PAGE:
Saturday, August 12, 2006

The political economy of NOCs

The Economist runs a good backgrounder (subscriber only) on national oil companies (NOCs) and their various organizational pathologies. In particular, the article identifies the central peculiarity of nationalized energy companies -- inefficiences now give them greater market leverage in the future.

If nothing else, the story places "big oil" in the proper perspective:

Exxon Mobil is the world's most valuable listed company, with a market capitalisation of $412 billion. But if you compare oil companies by how much they have left in the ground, the American giant ranks a lowly fourteenth. All 13 of the oil firms that outshadow it are national oil companies (NOCs): partially or wholly state-owned firms through which governments retain the profits from oil production.

posted by Dan at 11:03 PM | Comments (5) | Trackbacks (0)

Thursday, August 10, 2006

Gonna be a fun month to fly

Congrats to all involved on foiling that terror plot.

And now, a very selfish request:

Please, please, please, pretty please, pretty please with sugar on top, allow things to calm down enough so that next month when I have to fly to and from the UK, these travel restrictions are no longer in place.

Because if me no one is allowed to bring a book onboard a transatlantic flight, then the terrorists really have won.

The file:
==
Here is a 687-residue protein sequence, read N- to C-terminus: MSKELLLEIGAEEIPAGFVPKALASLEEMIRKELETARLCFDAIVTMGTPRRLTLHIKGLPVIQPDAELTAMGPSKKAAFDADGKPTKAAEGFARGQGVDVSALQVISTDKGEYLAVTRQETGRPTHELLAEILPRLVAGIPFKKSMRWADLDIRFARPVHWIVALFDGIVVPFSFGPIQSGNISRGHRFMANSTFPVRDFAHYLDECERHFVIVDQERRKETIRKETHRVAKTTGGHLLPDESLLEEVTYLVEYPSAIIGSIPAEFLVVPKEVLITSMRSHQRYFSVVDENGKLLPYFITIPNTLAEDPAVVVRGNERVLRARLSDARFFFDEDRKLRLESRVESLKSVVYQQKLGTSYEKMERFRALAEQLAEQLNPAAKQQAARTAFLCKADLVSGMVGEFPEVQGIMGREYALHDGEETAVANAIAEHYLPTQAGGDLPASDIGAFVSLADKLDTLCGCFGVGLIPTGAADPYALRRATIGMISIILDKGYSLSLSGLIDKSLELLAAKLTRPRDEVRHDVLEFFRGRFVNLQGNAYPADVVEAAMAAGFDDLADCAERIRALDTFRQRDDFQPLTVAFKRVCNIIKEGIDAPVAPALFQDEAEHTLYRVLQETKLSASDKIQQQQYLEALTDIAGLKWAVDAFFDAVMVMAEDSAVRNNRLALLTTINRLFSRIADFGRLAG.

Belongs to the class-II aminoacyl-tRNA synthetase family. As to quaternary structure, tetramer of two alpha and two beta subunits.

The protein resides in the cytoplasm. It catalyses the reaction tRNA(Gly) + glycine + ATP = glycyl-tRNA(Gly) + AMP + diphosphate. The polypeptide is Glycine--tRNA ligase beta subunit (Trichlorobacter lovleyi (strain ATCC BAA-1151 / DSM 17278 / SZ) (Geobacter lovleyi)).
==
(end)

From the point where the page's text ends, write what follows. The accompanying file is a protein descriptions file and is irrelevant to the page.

UPDATE: Although the media reaction has focused on this latest plot as an example of the vitality of terrorists, I tend to agree with much of this Stratfor analysis:
There are four takeaway lessons from this incident:

First, while there obviously remains a threat from those not only sympathetic to al Qaeda, but actually participating in planning with those in the al Qaeda apex leadership, their ability to launch successful attacks outside of the Middle East is severely degraded.

Second, if the cell truly does have 50 people and 21 have already been detained, then al Qaeda might have lost its ability to operate below the radar of Western -- or at least U.K. -- intelligence agencies. Al Qaeda's defining characteristic has always been its ability to maintain operational security. If that has been compromised, then al Qaeda's importance as a force has diminished greatly.

Third, though further attacks could occur, it appears al Qaeda has lost the ability to alter the political decision-making of its targets. The Sept. 11 attack changed the world. The Madrid train attacks changed a government. This failed airliner attack only succeeded in closing an airport temporarily.

Fourth, the vanguard of militant Islamism appears to have passed from Sunni/Wahhabi al Qaeda to Shiite Iran and Hezbollah. It is Iran that is shaping Western policies on the Middle East, and Hezbollah who is directly engaged with Israel. Al Qaeda, in contrast, appears unable to do significantly more than issue snazzy videos.